The Summer heat can take a toll on your horse’s health and ability to perform. Dehydration, from mild to severe, is best avoided. However, in this article, we explain the signs of dehydration and what you can do to keep your horse hydrated.
Just like humans, horses produce sweat to assist with temperature regulation. Sweat is made up of water and electrolytes – namely sodium, chloride, potassium, calcium and magnesium – that are lost during evaporation and must be replaced.
Providing your horse with unlimited access to fresh, clean water 24 hours a day is imperative to their all round health and even more so when the weather warms in Summer. The amount of water your horse needs will vary depending on the temperature and their level of activity.
Signs of dehydration
The longer Summer days encourage us to spend more time with our horses, but it’s vital we learn to recognise dehydration. There are three ways to determine if your horse is dehydrated:
- Slow capillary refill – A dehydrated horse will have dry gums and a capillary refill time of more than three seconds; that is, the time it takes for the gums to return to pink following a moderate finger pressure.
- Prolonged skin tent – A normal, hydrated horse’s skin will return to place instantly when pinched on the neck area. In contrast, a dehydrated horse’s skin will remain tented for several seconds or even longer.
- Darker urine – Just like us, a dehydrated horse will have a more concentrated urine that is darker in colour and more pungent in scent than normal. In essence, the darker the urine, the more dehydrated the horse is.
Hydrating your horse
Often, your horse will readily drink water at home, but may become picky when out on a trail or at a show. There are several steps you can take to keep your horse hydrated, including:
- Add a palatable flavour to your horse’s water if they’re refusing to drink while at a show. It can also help to add this ingredient to their water a few days prior or even bring water from home in a large portable container. However, remember plastic containers can also alter the taste.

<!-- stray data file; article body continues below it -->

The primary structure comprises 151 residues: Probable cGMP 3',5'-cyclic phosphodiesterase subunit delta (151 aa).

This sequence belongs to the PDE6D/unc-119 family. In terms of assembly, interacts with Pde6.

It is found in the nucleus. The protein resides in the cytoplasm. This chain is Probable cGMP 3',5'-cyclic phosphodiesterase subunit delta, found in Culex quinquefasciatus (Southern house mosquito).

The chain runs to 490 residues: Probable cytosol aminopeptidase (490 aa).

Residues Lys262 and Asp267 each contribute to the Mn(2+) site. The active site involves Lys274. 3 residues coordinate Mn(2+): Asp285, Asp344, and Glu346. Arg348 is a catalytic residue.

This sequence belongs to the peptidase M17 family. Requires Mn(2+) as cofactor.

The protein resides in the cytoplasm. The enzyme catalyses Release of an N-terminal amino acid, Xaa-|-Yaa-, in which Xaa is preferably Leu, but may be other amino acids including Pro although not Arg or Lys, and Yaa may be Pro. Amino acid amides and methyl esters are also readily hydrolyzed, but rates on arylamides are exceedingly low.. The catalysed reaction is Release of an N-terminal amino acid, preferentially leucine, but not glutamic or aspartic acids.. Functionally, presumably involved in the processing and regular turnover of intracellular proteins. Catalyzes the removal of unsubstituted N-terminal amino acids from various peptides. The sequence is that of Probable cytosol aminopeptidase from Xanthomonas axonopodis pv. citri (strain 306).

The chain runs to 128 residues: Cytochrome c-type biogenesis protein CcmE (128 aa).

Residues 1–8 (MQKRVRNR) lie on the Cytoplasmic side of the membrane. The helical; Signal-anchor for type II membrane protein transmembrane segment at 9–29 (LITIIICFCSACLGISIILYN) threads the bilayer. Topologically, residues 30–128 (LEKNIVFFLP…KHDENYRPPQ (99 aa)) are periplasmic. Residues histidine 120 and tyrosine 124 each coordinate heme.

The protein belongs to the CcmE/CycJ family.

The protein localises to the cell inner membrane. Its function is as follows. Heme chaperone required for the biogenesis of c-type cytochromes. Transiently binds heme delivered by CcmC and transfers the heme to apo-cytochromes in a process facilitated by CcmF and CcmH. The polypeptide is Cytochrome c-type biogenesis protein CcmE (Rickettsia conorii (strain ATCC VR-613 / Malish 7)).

- Offer your horse fresh, clean water at the end of each class. If you’re concerned about your horse drinking too much water too quickly, simply offer them a quarter of a bucket at a time, then leave them with a full bucket once their initial thirst is quenched.
- To keep your horse cool throughout the day, a cold water hose can work wonders. Rinse them thoroughly and use a sweat scraper to remove any excess water. If you don’t use a sweat scraper, your hosing will have the opposite effect and trap heat instead.
- Allow your horse to rest in the shade between classes and leave them with a full bucket of water to drink from as they like at all times.
- If you’re on a trail, choose water sources that appear fresh, clear, cool and free from odour. You can also give your horse short breaks to graze as grass contains moisture.
- Finally, a physically intense work out or competition day can deplete your horse’s electrolyte levels. Only replace electrolytes following intense training or exercise, as electrolytes given prior will simply be excreted in your horse’s urine.
Do you suspect your horse is dehydrated or struggling in the Summer heat? Call us today on (07) 5411 4554 for a confidential, one-on-one discussion with our of our qualified veterinarians. To find out more about our mobile consultations, click here.